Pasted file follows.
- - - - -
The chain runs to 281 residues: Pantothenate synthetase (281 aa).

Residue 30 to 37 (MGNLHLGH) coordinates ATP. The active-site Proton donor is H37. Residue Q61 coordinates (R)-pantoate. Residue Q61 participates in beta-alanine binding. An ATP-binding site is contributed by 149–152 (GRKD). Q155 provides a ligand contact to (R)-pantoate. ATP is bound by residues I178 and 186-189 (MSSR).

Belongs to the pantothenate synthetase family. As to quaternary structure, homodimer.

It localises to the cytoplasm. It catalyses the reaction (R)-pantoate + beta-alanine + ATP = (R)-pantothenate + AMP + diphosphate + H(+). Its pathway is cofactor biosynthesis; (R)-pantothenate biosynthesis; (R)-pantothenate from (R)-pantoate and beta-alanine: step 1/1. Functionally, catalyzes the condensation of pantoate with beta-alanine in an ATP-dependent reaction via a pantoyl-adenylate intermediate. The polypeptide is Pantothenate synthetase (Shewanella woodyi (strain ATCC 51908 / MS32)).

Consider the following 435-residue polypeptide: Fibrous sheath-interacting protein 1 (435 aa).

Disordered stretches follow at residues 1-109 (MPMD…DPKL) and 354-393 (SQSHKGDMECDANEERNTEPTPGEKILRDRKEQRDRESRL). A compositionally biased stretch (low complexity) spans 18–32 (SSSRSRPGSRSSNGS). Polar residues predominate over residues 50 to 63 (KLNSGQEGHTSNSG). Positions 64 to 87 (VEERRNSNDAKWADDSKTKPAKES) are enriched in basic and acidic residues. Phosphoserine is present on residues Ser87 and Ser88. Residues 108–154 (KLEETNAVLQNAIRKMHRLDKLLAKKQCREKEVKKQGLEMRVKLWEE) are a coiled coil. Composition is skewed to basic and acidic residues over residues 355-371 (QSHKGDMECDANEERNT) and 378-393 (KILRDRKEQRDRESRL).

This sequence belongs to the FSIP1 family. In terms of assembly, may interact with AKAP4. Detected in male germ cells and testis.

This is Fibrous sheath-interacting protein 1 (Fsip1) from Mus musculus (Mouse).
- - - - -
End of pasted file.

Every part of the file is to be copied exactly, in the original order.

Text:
The chain runs to 281 residues: Pantothenate synthetase (281 aa).

Residue 30 to 37 (MGNLHLGH) coordinates ATP. The active-site Proton donor is H37. Residue Q61 coordinates (R)-pantoate. Residue Q61 participates in beta-alanine binding. An ATP-binding site is contributed by 149–152 (GRKD). Q155 provides a ligand contact to (R)-pantoate. ATP is bound by residues I178 and 186-189 (MSSR).

Belongs to the pantothenate synthetase family. As to quaternary structure, homodimer.

It localises to the cytoplasm. It catalyses the reaction (R)-pantoate + beta-alanine + ATP = (R)-pantothenate + AMP + diphosphate + H(+). Its pathway is cofactor biosynthesis; (R)-pantothenate biosynthesis; (R)-pantothenate from (R)-pantoate and beta-alanine: step 1/1. Functionally, catalyzes the condensation of pantoate with beta-alanine in an ATP-dependent reaction via a pantoyl-adenylate intermediate. The polypeptide is Pantothenate synthetase (Shewanella woodyi (strain ATCC 51908 / MS32)).

Consider the following 435-residue polypeptide: Fibrous sheath-interacting protein 1 (435 aa).

Disordered stretches follow at residues 1-109 (MPMD…DPKL) and 354-393 (SQSHKGDMECDANEERNTEPTPGEKILRDRKEQRDRESRL). A compositionally biased stretch (low complexity) spans 18–32 (SSSRSRPGSRSSNGS). Polar residues predominate over residues 50 to 63 (KLNSGQEGHTSNSG). Positions 64 to 87 (VEERRNSNDAKWADDSKTKPAKES) are enriched in basic and acidic residues. Phosphoserine is present on residues Ser87 and Ser88. Residues 108–154 (KLEETNAVLQNAIRKMHRLDKLLAKKQCREKEVKKQGLEMRVKLWEE) are a coiled coil. Composition is skewed to basic and acidic residues over residues 355-371 (QSHKGDMECDANEERNT) and 378-393 (KILRDRKEQRDRESRL).

This sequence belongs to the FSIP1 family. In terms of assembly, may interact with AKAP4. Detected in male germ cells and testis.

This is Fibrous sheath-interacting protein 1 (Fsip1) from Mus musculus (Mouse).